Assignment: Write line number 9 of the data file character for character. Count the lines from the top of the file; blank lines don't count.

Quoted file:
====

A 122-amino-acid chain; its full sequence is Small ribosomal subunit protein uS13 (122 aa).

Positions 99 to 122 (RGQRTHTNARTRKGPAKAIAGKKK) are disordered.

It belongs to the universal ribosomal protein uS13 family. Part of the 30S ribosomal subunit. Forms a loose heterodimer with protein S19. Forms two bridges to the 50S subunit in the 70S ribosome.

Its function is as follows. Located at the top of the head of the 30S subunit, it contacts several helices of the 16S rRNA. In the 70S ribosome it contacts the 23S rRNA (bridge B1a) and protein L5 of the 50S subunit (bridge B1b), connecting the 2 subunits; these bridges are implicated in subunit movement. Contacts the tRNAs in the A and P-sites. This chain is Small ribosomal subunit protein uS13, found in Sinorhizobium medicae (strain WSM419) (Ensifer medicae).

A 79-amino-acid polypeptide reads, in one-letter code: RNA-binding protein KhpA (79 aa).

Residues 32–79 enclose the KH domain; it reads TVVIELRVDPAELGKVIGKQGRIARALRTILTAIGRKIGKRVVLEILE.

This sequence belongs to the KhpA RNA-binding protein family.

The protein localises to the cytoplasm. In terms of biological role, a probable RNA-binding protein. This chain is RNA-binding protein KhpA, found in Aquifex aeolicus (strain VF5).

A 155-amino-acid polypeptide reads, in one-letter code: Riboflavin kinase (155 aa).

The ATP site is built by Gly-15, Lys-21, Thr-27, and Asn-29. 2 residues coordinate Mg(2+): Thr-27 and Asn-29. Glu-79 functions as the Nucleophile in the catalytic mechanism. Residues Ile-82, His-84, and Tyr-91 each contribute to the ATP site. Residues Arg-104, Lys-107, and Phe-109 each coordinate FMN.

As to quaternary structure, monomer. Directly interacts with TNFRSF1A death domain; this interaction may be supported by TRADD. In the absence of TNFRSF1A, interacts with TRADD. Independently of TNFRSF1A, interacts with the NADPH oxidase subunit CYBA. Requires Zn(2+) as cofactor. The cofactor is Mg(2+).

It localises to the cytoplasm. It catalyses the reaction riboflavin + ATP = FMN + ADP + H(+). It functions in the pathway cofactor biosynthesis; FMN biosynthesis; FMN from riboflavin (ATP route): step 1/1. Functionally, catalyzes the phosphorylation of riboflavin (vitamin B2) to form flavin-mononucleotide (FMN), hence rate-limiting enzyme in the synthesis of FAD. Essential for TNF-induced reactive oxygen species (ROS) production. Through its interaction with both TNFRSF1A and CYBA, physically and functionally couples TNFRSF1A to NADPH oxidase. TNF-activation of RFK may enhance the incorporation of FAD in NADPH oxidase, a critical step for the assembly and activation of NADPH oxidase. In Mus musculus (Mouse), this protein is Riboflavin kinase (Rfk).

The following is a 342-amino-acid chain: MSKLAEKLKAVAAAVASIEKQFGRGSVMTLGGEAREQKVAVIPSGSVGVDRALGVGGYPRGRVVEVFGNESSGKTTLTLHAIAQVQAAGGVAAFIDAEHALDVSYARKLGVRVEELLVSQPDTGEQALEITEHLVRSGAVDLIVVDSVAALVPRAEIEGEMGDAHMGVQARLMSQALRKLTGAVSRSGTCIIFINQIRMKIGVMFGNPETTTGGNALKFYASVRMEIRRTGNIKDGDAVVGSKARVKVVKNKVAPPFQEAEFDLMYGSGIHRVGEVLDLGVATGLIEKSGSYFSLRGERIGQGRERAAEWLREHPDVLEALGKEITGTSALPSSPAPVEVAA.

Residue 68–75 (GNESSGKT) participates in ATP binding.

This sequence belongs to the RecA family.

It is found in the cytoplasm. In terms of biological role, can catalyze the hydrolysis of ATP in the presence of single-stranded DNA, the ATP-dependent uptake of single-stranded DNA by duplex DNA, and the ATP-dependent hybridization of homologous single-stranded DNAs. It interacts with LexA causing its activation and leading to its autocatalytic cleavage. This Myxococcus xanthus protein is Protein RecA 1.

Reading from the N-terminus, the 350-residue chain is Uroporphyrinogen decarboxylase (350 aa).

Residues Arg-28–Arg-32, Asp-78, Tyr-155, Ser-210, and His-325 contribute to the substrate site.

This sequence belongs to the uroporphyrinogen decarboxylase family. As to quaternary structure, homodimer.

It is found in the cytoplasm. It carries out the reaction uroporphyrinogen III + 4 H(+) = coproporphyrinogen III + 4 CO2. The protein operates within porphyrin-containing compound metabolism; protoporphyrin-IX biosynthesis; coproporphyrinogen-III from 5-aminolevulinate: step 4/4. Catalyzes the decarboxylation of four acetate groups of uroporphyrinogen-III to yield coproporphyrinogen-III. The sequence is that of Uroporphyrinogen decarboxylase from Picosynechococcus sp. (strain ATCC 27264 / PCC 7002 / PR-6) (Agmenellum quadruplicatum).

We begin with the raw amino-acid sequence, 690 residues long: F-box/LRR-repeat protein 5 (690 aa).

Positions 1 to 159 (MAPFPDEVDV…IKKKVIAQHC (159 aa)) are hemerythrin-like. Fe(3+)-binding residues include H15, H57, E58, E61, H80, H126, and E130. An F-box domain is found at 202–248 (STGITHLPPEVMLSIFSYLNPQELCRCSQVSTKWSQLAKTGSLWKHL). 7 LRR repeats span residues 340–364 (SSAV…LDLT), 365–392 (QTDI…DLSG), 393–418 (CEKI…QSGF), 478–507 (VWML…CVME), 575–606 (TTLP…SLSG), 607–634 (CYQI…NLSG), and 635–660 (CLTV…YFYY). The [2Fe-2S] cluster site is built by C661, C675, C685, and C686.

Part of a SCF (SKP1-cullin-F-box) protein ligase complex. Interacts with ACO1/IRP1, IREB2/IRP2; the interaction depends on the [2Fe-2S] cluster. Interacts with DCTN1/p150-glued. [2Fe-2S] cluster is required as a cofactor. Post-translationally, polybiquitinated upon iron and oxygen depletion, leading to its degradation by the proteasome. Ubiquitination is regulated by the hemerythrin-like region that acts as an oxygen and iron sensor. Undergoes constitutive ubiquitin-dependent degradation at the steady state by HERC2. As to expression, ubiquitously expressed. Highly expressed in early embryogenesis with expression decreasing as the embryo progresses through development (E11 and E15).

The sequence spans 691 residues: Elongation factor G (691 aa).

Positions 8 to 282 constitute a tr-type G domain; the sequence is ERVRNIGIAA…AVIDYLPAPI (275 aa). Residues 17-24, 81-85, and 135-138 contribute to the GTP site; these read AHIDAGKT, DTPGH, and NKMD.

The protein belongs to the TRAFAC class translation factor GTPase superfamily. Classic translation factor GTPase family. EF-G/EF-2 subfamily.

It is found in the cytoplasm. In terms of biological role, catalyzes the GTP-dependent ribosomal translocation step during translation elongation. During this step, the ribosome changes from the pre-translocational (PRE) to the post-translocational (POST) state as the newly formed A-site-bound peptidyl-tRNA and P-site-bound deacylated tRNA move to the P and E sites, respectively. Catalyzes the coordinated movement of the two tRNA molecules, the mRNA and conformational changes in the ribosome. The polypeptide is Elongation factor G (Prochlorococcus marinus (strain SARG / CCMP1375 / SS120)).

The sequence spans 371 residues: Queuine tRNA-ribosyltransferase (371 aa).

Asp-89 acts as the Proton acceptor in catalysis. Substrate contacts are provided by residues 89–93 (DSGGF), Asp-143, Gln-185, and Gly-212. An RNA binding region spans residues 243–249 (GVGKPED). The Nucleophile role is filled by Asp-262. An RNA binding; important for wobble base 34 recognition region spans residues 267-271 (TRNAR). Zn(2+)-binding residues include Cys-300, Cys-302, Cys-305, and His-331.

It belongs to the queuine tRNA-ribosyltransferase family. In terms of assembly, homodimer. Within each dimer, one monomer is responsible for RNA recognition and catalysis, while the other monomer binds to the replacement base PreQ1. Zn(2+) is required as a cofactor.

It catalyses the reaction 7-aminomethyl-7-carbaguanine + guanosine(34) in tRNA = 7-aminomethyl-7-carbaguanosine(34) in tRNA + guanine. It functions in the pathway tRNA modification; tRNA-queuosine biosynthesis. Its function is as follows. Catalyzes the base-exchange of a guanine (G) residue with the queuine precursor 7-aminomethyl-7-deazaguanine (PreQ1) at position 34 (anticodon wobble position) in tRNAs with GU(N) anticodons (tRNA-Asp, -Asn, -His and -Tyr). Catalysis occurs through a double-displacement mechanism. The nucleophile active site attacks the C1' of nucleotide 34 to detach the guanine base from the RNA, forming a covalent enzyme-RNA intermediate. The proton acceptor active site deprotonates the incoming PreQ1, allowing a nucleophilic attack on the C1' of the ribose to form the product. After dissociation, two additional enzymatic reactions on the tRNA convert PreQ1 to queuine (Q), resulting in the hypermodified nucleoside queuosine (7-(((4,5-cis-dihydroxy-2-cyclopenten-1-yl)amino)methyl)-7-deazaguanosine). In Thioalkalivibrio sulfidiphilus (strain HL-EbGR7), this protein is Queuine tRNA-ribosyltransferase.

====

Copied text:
A 155-amino-acid polypeptide reads, in one-letter code: Riboflavin kinase (155 aa).